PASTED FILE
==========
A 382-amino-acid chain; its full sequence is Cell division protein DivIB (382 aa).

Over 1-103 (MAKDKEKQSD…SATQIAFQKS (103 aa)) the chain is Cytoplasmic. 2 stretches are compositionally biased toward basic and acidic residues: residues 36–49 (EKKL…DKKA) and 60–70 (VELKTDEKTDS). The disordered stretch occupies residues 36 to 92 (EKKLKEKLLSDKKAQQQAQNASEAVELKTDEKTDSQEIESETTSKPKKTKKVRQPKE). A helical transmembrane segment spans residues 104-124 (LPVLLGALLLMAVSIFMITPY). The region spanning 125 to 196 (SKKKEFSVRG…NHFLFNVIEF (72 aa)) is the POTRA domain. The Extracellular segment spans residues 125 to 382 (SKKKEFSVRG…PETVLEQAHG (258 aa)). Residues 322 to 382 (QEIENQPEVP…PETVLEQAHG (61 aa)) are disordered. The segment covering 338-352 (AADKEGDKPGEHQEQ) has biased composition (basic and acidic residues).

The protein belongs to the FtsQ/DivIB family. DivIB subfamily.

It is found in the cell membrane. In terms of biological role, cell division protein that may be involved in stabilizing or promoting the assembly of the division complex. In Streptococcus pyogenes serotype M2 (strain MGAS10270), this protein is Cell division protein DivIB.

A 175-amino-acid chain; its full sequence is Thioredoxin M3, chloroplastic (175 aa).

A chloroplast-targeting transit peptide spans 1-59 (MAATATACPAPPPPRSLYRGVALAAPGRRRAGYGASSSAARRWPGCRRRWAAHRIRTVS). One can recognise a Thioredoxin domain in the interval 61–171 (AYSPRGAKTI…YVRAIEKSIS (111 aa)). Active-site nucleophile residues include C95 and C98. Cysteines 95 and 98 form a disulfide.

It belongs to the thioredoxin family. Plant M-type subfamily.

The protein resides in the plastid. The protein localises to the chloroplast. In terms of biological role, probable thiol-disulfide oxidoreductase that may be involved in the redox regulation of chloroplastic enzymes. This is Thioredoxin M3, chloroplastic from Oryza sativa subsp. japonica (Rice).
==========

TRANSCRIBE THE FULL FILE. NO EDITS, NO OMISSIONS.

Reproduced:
A 382-amino-acid chain; its full sequence is Cell division protein DivIB (382 aa).

Over 1-103 (MAKDKEKQSD…SATQIAFQKS (103 aa)) the chain is Cytoplasmic. 2 stretches are compositionally biased toward basic and acidic residues: residues 36–49 (EKKL…DKKA) and 60–70 (VELKTDEKTDS). The disordered stretch occupies residues 36 to 92 (EKKLKEKLLSDKKAQQQAQNASEAVELKTDEKTDSQEIESETTSKPKKTKKVRQPKE). A helical transmembrane segment spans residues 104-124 (LPVLLGALLLMAVSIFMITPY). The region spanning 125 to 196 (SKKKEFSVRG…NHFLFNVIEF (72 aa)) is the POTRA domain. The Extracellular segment spans residues 125 to 382 (SKKKEFSVRG…PETVLEQAHG (258 aa)). Residues 322 to 382 (QEIENQPEVP…PETVLEQAHG (61 aa)) are disordered. The segment covering 338-352 (AADKEGDKPGEHQEQ) has biased composition (basic and acidic residues).

The protein belongs to the FtsQ/DivIB family. DivIB subfamily.

It is found in the cell membrane. In terms of biological role, cell division protein that may be involved in stabilizing or promoting the assembly of the division complex. In Streptococcus pyogenes serotype M2 (strain MGAS10270), this protein is Cell division protein DivIB.

A 175-amino-acid chain; its full sequence is Thioredoxin M3, chloroplastic (175 aa).

A chloroplast-targeting transit peptide spans 1-59 (MAATATACPAPPPPRSLYRGVALAAPGRRRAGYGASSSAARRWPGCRRRWAAHRIRTVS). One can recognise a Thioredoxin domain in the interval 61–171 (AYSPRGAKTI…YVRAIEKSIS (111 aa)). Active-site nucleophile residues include C95 and C98. Cysteines 95 and 98 form a disulfide.

It belongs to the thioredoxin family. Plant M-type subfamily.

The protein resides in the plastid. The protein localises to the chloroplast. In terms of biological role, probable thiol-disulfide oxidoreductase that may be involved in the redox regulation of chloroplastic enzymes. This is Thioredoxin M3, chloroplastic from Oryza sativa subsp. japonica (Rice).